The ultimate power reduction technology available today.
Nothing sounds better than a cranked tube amp, but who can actually play that loud? Rock guitarists have always been facing the problem of not being able to easily reach the sweet spot of their amps in every sound contest. Absorbing the extra power with a passive power attenuator connected in between the amp and the speaker has been a way to go, but not without some usability limitations and tone result compromises.
Today, thanks to Power Scaling technology, it is possible to obtain real power tubes saturation at any volume, in a much smarter and performing way. In fact, contrary to passive power attenuators, PS technology produces no more than the necessary power needed to play, thus prolonging tubes life every time that full power is not needed. Ultra-transparent tone operation is guaranteed by the fact that the complex interaction between the power amp and the speaker is not altered in any way. Last but not least, attenuation is performed continuously (without steps) from max power down to 0, always providing the perfect power level for the given playing contest.
HOW IT WORKS
In a traditional amplifier, tubes are generally operated at their maximum anodic voltage, but nothing prevents to operate them at a lower voltage to reduce their power capability. By acting as a voltage regulator for the power amp stage, PS does exactly this. Because to maintain proper tube operation (and tone) more than one electrical parameter must be scaled at the same time, the name 'Power Scaling' has been chosen.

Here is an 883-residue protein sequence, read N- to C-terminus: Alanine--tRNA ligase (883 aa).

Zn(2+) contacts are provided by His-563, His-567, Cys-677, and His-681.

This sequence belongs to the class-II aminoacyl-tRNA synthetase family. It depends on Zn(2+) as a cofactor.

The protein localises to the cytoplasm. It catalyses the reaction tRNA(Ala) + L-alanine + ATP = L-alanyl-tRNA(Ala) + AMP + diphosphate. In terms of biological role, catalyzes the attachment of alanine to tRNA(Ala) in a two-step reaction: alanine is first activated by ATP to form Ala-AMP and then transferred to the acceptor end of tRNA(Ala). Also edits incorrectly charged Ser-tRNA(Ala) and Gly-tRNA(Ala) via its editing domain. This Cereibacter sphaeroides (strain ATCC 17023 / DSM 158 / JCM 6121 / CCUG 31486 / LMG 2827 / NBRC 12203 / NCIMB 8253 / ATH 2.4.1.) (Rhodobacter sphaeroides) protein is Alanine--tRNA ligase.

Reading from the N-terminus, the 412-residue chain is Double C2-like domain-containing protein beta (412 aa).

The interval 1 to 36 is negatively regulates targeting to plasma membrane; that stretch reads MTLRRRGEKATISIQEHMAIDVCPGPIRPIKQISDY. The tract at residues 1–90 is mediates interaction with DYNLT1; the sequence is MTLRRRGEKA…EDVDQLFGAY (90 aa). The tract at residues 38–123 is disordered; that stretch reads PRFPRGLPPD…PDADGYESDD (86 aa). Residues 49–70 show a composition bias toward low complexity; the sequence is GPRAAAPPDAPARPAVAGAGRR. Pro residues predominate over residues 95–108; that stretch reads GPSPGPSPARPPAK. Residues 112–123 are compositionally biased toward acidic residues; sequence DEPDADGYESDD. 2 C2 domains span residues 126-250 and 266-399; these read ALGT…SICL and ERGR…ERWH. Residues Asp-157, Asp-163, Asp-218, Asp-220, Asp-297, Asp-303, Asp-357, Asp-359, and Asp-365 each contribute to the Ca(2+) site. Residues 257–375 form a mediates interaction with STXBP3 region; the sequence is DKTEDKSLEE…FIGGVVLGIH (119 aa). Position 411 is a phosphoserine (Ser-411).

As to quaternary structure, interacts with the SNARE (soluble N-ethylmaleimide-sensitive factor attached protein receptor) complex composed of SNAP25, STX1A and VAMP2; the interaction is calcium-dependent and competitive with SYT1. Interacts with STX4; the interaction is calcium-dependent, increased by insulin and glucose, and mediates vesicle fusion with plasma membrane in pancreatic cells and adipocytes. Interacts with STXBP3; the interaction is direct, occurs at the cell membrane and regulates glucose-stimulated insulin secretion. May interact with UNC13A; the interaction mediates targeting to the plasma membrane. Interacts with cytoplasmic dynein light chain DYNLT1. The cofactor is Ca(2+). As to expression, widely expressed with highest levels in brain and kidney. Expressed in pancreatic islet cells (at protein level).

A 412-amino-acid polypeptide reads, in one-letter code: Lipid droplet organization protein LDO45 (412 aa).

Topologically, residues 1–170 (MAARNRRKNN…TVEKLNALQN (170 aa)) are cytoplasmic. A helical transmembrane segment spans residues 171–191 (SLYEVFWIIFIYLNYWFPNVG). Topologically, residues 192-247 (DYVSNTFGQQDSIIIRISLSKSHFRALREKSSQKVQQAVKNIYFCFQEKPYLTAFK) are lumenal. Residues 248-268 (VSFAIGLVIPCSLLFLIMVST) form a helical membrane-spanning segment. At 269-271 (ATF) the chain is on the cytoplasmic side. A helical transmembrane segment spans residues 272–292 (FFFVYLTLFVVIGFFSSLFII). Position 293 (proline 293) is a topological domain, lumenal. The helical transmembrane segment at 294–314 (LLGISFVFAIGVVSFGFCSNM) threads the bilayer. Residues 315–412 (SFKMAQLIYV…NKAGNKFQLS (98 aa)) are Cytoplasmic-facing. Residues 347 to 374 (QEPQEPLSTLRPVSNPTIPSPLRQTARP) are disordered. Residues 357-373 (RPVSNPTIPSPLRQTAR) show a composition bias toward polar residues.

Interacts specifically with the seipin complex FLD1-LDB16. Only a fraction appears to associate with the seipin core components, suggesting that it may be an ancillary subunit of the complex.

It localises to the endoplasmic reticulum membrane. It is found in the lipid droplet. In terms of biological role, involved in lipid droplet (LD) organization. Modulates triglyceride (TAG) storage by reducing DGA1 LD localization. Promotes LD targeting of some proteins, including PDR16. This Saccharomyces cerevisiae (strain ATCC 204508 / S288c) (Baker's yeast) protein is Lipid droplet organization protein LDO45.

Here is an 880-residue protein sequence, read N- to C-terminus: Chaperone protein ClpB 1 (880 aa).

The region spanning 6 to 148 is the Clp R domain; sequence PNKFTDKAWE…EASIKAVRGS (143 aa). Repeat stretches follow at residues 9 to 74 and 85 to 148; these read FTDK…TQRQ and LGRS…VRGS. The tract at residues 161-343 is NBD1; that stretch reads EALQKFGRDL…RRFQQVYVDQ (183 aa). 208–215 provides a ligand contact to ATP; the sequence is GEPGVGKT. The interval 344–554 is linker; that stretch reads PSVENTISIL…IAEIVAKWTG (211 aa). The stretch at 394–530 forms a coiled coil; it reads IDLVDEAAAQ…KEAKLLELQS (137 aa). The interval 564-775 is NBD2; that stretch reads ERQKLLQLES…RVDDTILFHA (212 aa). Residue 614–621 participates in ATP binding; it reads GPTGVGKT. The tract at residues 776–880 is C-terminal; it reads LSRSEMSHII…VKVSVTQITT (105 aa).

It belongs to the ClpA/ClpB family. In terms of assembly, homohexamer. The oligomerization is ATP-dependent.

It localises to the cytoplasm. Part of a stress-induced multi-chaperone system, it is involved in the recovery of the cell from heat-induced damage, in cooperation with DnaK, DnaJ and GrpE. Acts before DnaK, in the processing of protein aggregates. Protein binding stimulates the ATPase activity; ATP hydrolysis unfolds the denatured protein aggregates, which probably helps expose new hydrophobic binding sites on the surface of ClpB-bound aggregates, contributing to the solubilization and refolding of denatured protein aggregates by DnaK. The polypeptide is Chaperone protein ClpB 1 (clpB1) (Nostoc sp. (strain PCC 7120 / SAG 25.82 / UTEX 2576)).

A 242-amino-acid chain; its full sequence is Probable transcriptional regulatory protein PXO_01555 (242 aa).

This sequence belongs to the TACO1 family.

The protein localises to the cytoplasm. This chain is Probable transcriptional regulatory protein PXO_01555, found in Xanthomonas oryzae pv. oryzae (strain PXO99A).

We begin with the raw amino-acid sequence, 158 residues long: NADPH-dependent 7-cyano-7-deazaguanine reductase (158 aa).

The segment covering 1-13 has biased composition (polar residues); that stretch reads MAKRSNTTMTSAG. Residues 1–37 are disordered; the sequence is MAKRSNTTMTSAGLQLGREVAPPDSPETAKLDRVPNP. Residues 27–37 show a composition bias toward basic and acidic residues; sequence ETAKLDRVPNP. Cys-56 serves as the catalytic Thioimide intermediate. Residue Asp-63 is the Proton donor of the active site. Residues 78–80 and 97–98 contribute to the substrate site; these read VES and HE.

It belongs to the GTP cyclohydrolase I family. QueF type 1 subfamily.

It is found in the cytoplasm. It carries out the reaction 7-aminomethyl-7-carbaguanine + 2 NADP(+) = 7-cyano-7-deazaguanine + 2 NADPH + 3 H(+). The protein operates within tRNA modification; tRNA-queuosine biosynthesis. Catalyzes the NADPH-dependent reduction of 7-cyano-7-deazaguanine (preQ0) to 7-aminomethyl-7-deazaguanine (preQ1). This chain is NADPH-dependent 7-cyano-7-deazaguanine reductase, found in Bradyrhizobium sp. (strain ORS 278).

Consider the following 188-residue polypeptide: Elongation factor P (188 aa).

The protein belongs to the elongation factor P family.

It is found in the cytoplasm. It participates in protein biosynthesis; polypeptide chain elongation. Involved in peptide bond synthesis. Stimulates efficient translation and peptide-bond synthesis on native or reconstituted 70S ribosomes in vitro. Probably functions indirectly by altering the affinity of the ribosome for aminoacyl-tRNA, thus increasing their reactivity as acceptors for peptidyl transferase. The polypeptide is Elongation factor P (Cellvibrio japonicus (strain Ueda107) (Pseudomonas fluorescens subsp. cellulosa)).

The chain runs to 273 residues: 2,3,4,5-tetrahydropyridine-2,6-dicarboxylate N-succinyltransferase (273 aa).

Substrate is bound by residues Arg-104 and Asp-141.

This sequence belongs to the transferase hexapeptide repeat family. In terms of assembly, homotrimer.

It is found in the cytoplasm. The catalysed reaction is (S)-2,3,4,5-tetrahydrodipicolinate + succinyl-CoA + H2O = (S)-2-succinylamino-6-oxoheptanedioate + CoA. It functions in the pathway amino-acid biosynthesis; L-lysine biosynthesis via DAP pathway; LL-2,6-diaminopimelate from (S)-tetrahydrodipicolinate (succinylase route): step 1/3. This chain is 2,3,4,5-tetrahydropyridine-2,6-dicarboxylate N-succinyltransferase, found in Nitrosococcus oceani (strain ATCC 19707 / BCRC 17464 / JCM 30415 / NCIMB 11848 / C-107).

PREAMP VS POWER AMP DISTORTION
In the early days of electric guitars, amplifiers were not designed for distorted use, but soon players found out that by pushing the volume knob past a certain point something magic and inspiring happened... To make a long story short, most of our favorite r'n'r tones found in countless classic recordings have been captured this way. Once again, the main limitation with this approach was that by doing so, there was no control over the amplifier loudness.
The answer to this problem came about in the mid-70s when commercial amp manufacturers started to add a master-volume in between the preamp and the power-amp and to cascade multiple gain stages together. By doing so, the preamp was now responsible for the distorted sound and the power-amp task was limited to cleanly amplify it to the desired listening level.
This technical solution (still in use today) worked well for the purpose, but also led to a somewhat different tone result.
In fact, preamp distortion sounds by its nature colder (thinner) compared to power-amp distortion, since it misses the character of the power-amp and it is usually best suited for mid-to-high gain tones, rather than for classic blues and rock applications.
On the other side, Power-amp distortion offers a warmer tone and a greater dynamic range to play with, providing the player with the ability to control all the nuances, from clean to overdrive, with the simple touch of the right hand and the volume of the guitar.
Even preamp distortion based devices (both preamps and stompboxes) usually gain a bit more personality when paired up with ‘a touch’ of power-amp distortion.
Finally, thanks to PS technology it is now possible to achieve that authentic vintage tone at any given volume, in every sound contest.
Not to be confused with other power reduction methodologies (like pentode/triode, full power/half power, class AB/A switches and similar), Power Scaling is the most advanced and performant power reduction technology available today on the market.
Power Scaling is a trademark of London Power.